I’ve been watching this squirrel outside my bedroom window Sunday afternoon as he gathers food to prepare for the coming winter months.
He scurries around on the ground, looking for nuts worth collecting. Once he finds another prize, he rushes back to a tree and climbs to another larger tree nearby. He disappears into the thick branches and leaves — so I can’t see exactly where his hiding place is — but I can picture it filling up with nuts like the one you see here.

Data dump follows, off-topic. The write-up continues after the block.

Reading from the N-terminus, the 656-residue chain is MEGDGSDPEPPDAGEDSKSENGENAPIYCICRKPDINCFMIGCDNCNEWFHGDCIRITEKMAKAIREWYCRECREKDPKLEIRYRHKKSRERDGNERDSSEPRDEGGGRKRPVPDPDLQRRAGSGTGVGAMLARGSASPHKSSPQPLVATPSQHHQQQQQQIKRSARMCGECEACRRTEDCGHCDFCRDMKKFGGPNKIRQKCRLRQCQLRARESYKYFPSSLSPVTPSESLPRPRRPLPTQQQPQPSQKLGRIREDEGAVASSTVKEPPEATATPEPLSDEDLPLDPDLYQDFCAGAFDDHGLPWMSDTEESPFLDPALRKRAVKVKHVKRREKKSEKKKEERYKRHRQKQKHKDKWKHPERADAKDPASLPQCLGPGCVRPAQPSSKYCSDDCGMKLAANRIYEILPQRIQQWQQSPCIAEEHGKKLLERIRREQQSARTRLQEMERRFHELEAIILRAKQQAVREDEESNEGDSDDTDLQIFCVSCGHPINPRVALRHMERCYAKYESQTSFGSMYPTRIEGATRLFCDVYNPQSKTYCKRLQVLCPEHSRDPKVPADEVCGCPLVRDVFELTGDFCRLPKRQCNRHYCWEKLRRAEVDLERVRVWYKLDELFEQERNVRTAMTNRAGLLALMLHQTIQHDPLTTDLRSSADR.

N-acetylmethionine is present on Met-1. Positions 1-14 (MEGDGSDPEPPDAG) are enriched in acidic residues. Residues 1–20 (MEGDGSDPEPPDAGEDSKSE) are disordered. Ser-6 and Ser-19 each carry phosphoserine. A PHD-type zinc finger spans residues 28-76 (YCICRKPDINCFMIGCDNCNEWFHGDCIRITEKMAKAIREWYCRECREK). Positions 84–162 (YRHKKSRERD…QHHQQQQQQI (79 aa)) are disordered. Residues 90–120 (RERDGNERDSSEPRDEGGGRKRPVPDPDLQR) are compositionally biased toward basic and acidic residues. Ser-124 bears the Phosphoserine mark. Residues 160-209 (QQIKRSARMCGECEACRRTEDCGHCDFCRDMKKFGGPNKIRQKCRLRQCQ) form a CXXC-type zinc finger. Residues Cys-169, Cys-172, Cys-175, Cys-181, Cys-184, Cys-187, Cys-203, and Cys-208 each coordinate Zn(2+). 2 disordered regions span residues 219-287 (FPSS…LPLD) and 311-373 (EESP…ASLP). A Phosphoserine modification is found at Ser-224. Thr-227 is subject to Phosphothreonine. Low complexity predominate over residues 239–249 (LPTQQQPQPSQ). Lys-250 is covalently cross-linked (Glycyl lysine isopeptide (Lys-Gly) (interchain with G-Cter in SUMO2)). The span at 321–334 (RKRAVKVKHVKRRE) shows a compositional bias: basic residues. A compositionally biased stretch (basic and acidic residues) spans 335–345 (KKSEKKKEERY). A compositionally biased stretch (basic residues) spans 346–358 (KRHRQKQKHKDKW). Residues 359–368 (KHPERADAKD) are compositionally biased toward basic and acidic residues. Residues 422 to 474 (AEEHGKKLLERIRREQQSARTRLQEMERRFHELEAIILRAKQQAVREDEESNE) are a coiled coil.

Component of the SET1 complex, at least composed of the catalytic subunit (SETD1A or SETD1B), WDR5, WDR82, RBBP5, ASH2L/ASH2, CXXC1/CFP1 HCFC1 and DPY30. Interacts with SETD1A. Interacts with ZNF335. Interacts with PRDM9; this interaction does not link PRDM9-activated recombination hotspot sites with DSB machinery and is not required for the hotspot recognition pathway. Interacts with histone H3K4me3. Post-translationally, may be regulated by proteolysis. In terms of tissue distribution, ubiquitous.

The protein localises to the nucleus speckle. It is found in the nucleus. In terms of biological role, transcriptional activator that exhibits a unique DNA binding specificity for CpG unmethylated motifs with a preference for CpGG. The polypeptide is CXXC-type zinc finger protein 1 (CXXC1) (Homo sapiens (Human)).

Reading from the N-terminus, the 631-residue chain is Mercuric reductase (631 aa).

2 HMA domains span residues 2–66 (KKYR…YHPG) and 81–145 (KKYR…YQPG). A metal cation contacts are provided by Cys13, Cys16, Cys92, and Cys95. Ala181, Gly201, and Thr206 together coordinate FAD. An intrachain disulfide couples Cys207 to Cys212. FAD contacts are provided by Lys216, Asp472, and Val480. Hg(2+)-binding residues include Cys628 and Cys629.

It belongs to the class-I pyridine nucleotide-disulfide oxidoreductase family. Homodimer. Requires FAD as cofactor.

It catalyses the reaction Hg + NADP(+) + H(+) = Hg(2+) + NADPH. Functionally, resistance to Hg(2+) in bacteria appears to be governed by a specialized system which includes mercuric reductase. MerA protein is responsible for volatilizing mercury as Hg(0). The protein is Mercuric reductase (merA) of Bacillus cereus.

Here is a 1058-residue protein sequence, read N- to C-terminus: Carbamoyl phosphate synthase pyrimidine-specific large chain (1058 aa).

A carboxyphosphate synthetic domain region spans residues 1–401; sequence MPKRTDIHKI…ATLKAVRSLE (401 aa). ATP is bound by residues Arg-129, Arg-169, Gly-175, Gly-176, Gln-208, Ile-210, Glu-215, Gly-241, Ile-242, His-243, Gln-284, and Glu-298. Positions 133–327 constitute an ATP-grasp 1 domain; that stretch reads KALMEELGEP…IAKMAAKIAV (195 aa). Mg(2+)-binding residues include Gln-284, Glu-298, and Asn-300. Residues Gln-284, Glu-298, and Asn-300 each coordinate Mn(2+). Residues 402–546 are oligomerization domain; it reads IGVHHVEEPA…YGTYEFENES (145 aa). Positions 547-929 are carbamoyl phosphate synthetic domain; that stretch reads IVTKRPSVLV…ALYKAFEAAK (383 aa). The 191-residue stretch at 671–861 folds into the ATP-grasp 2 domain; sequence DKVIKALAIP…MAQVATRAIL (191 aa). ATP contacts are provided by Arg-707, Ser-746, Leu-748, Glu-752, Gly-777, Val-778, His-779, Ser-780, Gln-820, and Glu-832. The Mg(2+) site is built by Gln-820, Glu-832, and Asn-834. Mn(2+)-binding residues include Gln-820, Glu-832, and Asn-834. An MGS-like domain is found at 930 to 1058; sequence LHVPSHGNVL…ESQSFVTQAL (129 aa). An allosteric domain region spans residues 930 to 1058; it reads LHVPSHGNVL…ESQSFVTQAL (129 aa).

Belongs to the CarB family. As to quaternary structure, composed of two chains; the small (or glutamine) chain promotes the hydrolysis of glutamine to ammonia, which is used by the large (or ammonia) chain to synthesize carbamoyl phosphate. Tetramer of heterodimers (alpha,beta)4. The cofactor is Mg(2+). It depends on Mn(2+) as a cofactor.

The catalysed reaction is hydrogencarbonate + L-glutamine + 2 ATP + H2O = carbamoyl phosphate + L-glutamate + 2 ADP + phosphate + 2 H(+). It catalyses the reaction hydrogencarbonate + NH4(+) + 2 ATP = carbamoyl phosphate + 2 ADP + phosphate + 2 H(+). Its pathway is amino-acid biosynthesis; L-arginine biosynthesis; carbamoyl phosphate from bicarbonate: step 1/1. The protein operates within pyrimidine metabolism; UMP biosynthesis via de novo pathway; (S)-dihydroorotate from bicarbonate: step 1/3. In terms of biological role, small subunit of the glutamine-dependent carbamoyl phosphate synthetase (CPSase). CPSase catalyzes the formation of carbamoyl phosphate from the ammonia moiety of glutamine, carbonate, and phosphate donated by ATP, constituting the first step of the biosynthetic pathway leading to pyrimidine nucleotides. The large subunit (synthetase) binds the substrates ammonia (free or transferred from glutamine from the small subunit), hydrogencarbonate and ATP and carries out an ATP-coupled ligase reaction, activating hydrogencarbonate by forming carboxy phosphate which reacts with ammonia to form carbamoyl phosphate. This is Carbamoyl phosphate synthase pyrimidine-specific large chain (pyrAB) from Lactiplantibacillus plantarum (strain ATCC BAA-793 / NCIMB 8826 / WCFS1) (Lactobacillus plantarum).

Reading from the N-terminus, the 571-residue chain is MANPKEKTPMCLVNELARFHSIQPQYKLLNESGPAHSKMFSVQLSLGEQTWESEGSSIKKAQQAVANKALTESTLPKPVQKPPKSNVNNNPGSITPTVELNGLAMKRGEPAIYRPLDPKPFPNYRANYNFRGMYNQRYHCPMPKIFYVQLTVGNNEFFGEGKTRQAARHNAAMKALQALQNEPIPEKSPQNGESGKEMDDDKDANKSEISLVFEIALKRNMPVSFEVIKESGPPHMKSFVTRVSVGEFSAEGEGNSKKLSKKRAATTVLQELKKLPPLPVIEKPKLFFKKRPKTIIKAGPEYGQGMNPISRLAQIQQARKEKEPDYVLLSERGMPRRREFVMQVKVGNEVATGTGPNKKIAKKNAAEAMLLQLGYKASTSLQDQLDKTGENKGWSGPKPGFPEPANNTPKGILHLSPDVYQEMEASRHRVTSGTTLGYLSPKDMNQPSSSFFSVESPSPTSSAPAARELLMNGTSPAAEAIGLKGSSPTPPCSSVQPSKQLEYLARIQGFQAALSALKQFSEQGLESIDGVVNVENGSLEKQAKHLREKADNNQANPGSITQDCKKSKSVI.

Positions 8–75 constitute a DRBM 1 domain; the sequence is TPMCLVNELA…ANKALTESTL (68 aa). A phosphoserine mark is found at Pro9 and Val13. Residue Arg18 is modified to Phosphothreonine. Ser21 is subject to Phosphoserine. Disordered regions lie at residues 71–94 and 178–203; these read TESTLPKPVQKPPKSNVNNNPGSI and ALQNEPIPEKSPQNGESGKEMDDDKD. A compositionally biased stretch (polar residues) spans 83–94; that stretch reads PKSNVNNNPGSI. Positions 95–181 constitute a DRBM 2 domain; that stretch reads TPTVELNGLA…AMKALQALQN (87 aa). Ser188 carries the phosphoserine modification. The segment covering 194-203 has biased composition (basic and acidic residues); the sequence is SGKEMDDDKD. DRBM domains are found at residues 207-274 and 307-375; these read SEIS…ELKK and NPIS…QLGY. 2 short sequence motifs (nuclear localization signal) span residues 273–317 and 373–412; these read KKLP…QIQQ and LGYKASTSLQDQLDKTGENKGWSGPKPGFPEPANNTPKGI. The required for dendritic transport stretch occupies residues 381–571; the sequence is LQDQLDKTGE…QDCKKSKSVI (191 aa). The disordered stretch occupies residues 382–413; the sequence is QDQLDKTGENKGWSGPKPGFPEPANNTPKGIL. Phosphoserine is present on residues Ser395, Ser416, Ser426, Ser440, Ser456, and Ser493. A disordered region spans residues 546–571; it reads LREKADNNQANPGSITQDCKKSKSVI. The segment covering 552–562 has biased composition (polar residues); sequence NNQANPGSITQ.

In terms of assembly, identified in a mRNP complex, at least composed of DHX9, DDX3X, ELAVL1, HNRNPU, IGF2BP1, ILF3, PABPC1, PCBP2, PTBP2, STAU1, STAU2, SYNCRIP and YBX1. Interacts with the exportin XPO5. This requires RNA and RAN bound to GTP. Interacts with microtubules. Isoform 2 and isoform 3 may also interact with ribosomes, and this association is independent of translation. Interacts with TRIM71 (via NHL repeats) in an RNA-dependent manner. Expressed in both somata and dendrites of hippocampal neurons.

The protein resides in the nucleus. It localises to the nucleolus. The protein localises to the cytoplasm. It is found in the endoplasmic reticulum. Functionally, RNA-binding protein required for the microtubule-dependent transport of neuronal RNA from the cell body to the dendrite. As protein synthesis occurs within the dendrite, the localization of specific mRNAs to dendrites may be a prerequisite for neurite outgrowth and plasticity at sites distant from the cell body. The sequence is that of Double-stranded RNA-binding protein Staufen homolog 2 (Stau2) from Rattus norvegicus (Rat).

He’s cautious. When he hears a noise, he freezes until he’s sure the danger’s gone. Then he goes back to work.
Watching this squirrel gather food for the winter — something I’ve seen squirrels do ever since I was old enough to pay attention to them — leaves me thinking again about how every part of nature has instincts about what it ought to do and be. But how do they know what to do?